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Looking back at Minnesota's action-packed, Hall of Famer-filled 1965 All-Star Game

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The 2014 MLB All-Star Game is being held at Target Field for the first time, but Minnesota has actually hosted the All-Star Game twice before: once in 1985 at the Metrodome and once in 1965 at Metropolitan Stadium.

Let's take a look at that 1965 All-Star matchup, an epic 6-5 game featuring five home runs and a total of 16 Hall of Famers (plus Pete Rose). 

In case you're having trouble fully grasping how ridiculous this exhibition was, Giants center fielder Willie Mays led off the game with a home run to deep left field. American League outfielder Vic Davalillo thought he could track it down and make a Mays-esque play on it, but the ball was just too well hit:

Four batters later, catcher Joe Torre launched a two-run shot down the left-field line, giving the NL a 3-0 lead.

Then, in the second inning, NL outfielder Willie Stargell took AL pitcher Mudcat Grant deep to right center, scoring two more runs and increasing the National League lead to 5-0:

Interestingly, for the first time in All-Star Game history, the American League team didn't have a single Yankee in the starting lineup. That fact led many to doubt their chances in the exhibition matchup, including the New York Times, who referred to the starting nine as "one of the weakest ever to take the field for the American League."

However, that characterization is not entirely fair: the AL boasted three Hall of Famers of their own in Brooks Robinson, Harmon Killebrew and Al Kaline, and they were supplemented by very solid players like Rocky Colavito and Willie Horton. To assume the NL could waltz through the AL without incident was a mistake.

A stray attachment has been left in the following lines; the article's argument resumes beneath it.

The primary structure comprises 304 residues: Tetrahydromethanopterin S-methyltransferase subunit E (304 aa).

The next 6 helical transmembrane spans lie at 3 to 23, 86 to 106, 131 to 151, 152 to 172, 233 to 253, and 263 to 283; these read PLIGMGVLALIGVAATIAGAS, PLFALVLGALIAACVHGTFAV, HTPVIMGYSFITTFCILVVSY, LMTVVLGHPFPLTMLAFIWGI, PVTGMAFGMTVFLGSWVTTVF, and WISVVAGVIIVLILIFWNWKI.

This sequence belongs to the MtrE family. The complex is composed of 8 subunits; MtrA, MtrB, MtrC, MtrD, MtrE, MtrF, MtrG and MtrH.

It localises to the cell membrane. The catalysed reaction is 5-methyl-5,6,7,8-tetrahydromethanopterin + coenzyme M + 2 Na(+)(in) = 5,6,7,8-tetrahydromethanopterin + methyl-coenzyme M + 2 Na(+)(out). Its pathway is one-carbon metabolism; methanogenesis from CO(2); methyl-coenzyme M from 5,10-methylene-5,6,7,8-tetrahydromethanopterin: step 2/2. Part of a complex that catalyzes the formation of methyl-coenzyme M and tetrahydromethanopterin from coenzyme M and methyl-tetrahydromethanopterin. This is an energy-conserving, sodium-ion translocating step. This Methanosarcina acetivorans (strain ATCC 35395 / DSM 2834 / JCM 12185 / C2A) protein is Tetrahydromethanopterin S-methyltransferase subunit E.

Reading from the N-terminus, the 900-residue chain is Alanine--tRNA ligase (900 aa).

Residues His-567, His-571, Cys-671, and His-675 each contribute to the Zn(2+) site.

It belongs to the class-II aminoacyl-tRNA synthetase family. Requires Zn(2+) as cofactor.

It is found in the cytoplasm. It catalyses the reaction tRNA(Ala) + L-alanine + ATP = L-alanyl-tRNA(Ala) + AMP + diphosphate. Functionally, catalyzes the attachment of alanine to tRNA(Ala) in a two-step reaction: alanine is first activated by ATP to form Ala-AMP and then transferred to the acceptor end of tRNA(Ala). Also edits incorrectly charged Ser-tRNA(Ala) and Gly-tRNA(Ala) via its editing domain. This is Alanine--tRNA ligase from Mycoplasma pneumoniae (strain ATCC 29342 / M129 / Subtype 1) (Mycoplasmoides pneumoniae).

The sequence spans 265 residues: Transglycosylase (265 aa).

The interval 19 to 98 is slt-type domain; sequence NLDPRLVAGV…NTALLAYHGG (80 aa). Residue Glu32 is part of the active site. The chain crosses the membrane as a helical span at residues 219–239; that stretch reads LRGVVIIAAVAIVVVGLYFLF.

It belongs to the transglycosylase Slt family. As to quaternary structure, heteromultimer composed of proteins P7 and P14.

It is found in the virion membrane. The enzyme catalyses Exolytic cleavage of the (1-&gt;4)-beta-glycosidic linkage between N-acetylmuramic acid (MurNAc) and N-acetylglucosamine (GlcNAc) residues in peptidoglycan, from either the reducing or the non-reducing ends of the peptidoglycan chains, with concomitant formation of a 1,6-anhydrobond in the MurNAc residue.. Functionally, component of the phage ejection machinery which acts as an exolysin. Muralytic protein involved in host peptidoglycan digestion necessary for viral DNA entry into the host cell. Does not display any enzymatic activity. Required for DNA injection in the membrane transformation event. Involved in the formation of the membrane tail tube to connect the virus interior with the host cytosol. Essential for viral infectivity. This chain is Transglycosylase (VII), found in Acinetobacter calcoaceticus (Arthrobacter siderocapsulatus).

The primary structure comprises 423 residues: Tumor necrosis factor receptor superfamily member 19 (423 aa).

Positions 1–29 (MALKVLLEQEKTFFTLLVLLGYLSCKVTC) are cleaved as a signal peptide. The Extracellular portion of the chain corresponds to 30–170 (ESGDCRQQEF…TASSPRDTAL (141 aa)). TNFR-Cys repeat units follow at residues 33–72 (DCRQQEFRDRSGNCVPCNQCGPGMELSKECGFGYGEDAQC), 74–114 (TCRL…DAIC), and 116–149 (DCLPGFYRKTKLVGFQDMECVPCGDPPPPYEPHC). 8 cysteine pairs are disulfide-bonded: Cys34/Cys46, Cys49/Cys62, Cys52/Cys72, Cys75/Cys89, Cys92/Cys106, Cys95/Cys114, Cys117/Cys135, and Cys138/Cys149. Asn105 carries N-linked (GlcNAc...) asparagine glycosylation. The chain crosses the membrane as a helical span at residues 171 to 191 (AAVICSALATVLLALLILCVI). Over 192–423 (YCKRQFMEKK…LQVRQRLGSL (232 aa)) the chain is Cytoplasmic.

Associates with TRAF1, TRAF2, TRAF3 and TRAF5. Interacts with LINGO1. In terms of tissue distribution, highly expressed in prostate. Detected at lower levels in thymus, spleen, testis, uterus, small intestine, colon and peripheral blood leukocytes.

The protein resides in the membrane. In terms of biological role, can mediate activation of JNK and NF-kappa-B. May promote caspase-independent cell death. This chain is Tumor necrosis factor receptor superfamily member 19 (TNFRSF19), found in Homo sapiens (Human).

And, sure enough, the fourth inning saw the AL start their charge back into the game. Tigers shortstop Dick McAuliffe led the inning off with a single to right-center. Then, following a walk to Killebrew, Colavito brought McAuliffe home on a single -- reducing the gap to 5-1.

But in the fifth, the AL got even hotter. With two outs, Twins outfielder Jimmie Hall drew a walk off Reds pitcher Jim Maloney. That set the table for McAuliffe, who mashed a two-run homer deep to center field:

Robinson followed McAuliffe's clutch homer with an equally clutch single. That brought the Twins' legendary Killebrew to the plate representing the tying run. He gave the hometown crowd something to cheer for:

That monster home run tied the game at 5-5. Let's watch it one more time -- take note of the awesome bat drop:

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The game stayed tied until the seventh inning, when the NL finally went up for good. Willie Mays and Hank Aaron led off the inning with a walk and a single, and Cubs third baseman Ron Santo (like we said -- this team was stacked) brought Mays home.

Sandy Koufax would get the win as the National League prevailed 6-5 -- giving the NL the all-time series lead at 18-17 with one tie. Not that it really mattered to them:

"The victorious National Leaguers kidded one another and didn't seem to pay much attention to the implications of moving ahead in the interleague series for the first time. They have always considered themselves superior and don't need All-Star triumphs to bolster the feeling."

It was the National League's third win in a row, which prompted a bit of gentle ribbing from the press corps:

Mets


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